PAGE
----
Cut the fellow behind the tree". Taking liberties with Senator Long’s famous quip proves a point: countless groups will stage protests and rallies decrying the various state budget proposals but few, if any, will take the next step of identifying how valuable their pet program is and what function should go in order to save their expenditure. It is past time for them to do so.
Just yesterday hospitals and arts organizations, along with supportive Legislators, rallied at the Capitol. The hospital lobby noted that cuts under the proposed spending plans (anywhere from $105 to $280 million) are unacceptable because "the proposed budget cuts could result in potential job losses for thousands of individuals who are either directly employed by hospitals or through jobs in communities that are related to hospitals".
Later a state senator noted "We must send a clear message about the need for arts in Pennsylvania…and that "the arts are an economic engine for Pittsburgh and Allegheny County" (likely no mention of the support for the arts through the Regional Asset District sales tax).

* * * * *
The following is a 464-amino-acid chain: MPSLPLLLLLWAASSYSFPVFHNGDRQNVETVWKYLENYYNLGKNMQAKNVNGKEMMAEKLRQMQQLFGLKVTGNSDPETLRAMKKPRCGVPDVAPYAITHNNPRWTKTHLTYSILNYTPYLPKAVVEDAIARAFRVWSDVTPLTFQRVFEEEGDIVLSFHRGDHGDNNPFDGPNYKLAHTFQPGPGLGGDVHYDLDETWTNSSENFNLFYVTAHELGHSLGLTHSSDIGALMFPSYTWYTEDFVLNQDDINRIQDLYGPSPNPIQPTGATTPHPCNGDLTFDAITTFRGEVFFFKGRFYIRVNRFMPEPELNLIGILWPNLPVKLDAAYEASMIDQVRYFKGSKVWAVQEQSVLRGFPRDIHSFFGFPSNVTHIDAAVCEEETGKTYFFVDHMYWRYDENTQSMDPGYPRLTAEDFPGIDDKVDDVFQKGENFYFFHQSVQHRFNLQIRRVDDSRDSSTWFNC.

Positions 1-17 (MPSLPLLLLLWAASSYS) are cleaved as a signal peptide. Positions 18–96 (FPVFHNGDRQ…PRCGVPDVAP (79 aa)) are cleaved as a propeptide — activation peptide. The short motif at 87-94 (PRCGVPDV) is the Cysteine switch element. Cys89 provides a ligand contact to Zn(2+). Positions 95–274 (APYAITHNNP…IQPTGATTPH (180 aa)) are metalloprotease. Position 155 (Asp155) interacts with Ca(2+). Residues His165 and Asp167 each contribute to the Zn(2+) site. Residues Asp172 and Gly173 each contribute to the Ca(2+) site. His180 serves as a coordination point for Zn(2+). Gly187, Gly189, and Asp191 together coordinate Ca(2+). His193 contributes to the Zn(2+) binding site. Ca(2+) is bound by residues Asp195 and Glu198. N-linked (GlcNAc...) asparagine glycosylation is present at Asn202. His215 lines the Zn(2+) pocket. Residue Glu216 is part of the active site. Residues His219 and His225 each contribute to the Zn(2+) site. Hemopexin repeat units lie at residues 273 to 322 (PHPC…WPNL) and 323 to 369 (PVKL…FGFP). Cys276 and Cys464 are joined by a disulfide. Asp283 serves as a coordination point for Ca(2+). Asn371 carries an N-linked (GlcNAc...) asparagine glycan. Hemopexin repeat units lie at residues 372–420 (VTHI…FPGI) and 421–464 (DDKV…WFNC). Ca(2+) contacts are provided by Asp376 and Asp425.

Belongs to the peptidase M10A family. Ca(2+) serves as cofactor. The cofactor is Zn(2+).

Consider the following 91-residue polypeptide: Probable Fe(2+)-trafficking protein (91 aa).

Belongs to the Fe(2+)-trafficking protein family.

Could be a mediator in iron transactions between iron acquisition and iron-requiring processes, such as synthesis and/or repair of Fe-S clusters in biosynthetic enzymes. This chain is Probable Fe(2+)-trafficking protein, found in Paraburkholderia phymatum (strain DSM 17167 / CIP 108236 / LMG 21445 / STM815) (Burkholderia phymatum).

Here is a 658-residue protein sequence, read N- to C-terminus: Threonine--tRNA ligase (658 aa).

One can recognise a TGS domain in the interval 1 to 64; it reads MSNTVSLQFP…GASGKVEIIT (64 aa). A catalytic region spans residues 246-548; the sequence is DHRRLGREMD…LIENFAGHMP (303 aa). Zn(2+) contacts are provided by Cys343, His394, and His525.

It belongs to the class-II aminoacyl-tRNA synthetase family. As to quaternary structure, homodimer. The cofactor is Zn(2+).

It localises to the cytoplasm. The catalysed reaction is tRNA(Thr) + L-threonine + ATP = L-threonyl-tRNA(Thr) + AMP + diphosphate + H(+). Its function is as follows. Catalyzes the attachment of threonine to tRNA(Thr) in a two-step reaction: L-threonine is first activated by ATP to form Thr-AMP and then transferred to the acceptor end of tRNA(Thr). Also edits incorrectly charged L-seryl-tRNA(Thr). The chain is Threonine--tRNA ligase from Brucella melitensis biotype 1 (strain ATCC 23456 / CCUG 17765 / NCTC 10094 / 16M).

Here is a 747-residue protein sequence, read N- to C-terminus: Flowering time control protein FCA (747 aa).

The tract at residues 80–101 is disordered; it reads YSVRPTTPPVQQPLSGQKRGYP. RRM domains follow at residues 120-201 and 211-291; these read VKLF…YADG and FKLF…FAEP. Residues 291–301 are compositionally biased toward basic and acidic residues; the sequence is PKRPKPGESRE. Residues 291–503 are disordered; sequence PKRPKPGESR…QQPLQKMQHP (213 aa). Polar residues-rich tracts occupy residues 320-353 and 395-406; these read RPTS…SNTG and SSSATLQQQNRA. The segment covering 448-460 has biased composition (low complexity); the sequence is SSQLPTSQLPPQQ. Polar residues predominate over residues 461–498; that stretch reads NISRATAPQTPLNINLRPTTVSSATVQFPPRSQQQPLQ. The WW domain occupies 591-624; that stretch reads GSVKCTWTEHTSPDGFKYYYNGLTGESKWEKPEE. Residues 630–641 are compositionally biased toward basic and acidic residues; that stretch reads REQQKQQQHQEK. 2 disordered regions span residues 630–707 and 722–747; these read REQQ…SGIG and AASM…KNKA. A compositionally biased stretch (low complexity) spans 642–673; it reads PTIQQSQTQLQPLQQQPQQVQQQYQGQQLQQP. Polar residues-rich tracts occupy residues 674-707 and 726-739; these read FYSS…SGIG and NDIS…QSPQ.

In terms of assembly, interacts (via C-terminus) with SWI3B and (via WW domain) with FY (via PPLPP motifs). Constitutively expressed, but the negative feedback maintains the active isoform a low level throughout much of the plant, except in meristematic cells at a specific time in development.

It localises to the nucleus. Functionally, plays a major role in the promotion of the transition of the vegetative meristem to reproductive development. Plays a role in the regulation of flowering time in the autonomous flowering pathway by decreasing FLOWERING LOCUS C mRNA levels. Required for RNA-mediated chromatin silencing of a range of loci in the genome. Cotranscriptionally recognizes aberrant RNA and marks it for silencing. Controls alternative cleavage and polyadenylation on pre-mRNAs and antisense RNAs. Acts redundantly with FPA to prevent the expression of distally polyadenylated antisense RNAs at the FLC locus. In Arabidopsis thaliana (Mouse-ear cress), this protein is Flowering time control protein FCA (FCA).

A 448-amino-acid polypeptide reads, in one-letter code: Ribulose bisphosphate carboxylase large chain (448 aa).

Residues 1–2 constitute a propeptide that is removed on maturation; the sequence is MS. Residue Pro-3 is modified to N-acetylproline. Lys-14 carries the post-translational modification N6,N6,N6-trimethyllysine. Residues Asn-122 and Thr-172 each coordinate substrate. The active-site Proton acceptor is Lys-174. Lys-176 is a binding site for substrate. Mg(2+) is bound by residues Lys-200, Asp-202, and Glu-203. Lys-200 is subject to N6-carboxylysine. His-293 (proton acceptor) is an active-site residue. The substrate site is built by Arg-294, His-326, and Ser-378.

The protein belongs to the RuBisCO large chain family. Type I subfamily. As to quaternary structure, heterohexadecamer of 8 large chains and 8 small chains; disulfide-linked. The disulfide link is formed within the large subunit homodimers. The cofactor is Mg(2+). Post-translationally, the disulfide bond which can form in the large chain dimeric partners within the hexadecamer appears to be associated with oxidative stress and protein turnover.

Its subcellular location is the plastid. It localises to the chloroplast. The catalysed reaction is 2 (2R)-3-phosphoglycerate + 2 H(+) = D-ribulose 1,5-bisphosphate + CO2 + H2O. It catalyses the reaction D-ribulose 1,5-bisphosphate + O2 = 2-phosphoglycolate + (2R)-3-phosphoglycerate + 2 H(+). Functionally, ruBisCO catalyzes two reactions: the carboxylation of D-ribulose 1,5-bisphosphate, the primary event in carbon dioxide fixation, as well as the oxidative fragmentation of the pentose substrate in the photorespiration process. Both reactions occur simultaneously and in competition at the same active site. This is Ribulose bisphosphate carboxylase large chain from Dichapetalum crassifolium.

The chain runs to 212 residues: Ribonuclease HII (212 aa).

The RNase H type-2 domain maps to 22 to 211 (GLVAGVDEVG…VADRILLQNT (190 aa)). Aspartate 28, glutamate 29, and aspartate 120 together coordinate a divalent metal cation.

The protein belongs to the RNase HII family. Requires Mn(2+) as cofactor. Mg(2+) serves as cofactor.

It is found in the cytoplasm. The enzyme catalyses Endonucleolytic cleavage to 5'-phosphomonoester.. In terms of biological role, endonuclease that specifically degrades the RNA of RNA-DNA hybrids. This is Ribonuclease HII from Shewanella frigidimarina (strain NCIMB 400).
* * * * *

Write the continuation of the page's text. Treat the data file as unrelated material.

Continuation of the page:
So here is the chance for the clear message, one that goes beyond a rally. What specific function or line item should go in order to fully fund health and arts? It is easy to demonstrate, a lot harder to say "arts are more valuable than the Opportunity Grant program" or "hospital funding should take precedence over early childhood education". If the groups truly believe in their importance, then it is incumbent upon them to identify another program that should be de-funded in order to close the ever growing budget gap. If they don’t like the feeling of pitting their program against another that is too bad-they need to make their case. Failing that, come out is support for a specific tax increase to fund their wishes.
It’s easy to rally and then go back to work. In fact, more rallies are planned for the remainder of the week. It’s harder to offer meaningful suggestions.